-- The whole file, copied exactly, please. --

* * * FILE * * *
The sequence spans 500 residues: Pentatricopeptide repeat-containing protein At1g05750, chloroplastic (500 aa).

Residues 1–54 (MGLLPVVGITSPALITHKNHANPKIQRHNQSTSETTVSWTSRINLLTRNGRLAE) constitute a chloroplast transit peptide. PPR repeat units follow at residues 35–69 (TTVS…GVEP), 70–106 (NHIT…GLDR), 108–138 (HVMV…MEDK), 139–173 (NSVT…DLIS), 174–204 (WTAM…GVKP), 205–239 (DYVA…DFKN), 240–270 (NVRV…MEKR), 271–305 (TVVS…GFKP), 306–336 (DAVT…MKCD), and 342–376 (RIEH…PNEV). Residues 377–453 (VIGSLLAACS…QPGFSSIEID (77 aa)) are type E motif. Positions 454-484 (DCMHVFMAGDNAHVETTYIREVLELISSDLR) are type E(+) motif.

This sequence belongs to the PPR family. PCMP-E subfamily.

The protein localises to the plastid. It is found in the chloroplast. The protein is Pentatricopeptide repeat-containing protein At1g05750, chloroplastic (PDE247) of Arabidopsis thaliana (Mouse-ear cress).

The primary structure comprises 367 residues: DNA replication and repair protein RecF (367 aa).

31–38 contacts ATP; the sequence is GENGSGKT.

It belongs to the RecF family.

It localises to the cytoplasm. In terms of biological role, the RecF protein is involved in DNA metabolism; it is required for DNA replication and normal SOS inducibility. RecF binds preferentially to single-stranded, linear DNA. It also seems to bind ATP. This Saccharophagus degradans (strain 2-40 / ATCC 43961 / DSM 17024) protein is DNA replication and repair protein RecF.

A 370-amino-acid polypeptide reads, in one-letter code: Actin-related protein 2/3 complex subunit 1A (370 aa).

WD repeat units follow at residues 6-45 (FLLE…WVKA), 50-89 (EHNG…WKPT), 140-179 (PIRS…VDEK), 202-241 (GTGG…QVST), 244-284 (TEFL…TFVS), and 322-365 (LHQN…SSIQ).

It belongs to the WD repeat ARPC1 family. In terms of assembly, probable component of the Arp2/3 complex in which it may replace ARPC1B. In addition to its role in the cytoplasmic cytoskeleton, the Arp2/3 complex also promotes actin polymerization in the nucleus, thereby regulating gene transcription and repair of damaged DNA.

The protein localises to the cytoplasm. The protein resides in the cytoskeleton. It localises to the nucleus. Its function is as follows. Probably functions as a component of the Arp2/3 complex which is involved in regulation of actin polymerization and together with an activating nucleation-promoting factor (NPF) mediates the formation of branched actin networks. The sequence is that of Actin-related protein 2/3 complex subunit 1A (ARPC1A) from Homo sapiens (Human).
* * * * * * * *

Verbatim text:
The sequence spans 500 residues: Pentatricopeptide repeat-containing protein At1g05750, chloroplastic (500 aa).

Residues 1–54 (MGLLPVVGITSPALITHKNHANPKIQRHNQSTSETTVSWTSRINLLTRNGRLAE) constitute a chloroplast transit peptide. PPR repeat units follow at residues 35–69 (TTVS…GVEP), 70–106 (NHIT…GLDR), 108–138 (HVMV…MEDK), 139–173 (NSVT…DLIS), 174–204 (WTAM…GVKP), 205–239 (DYVA…DFKN), 240–270 (NVRV…MEKR), 271–305 (TVVS…GFKP), 306–336 (DAVT…MKCD), and 342–376 (RIEH…PNEV). Residues 377–453 (VIGSLLAACS…QPGFSSIEID (77 aa)) are type E motif. Positions 454-484 (DCMHVFMAGDNAHVETTYIREVLELISSDLR) are type E(+) motif.

This sequence belongs to the PPR family. PCMP-E subfamily.

The protein localises to the plastid. It is found in the chloroplast. The protein is Pentatricopeptide repeat-containing protein At1g05750, chloroplastic (PDE247) of Arabidopsis thaliana (Mouse-ear cress).

The primary structure comprises 367 residues: DNA replication and repair protein RecF (367 aa).

31–38 contacts ATP; the sequence is GENGSGKT.

It belongs to the RecF family.

It localises to the cytoplasm. In terms of biological role, the RecF protein is involved in DNA metabolism; it is required for DNA replication and normal SOS inducibility. RecF binds preferentially to single-stranded, linear DNA. It also seems to bind ATP. This Saccharophagus degradans (strain 2-40 / ATCC 43961 / DSM 17024) protein is DNA replication and repair protein RecF.

A 370-amino-acid polypeptide reads, in one-letter code: Actin-related protein 2/3 complex subunit 1A (370 aa).

WD repeat units follow at residues 6-45 (FLLE…WVKA), 50-89 (EHNG…WKPT), 140-179 (PIRS…VDEK), 202-241 (GTGG…QVST), 244-284 (TEFL…TFVS), and 322-365 (LHQN…SSIQ).

It belongs to the WD repeat ARPC1 family. In terms of assembly, probable component of the Arp2/3 complex in which it may replace ARPC1B. In addition to its role in the cytoplasmic cytoskeleton, the Arp2/3 complex also promotes actin polymerization in the nucleus, thereby regulating gene transcription and repair of damaged DNA.

The protein localises to the cytoplasm. The protein resides in the cytoskeleton. It localises to the nucleus. Its function is as follows. Probably functions as a component of the Arp2/3 complex which is involved in regulation of actin polymerization and together with an activating nucleation-promoting factor (NPF) mediates the formation of branched actin networks. The sequence is that of Actin-related protein 2/3 complex subunit 1A (ARPC1A) from Homo sapiens (Human).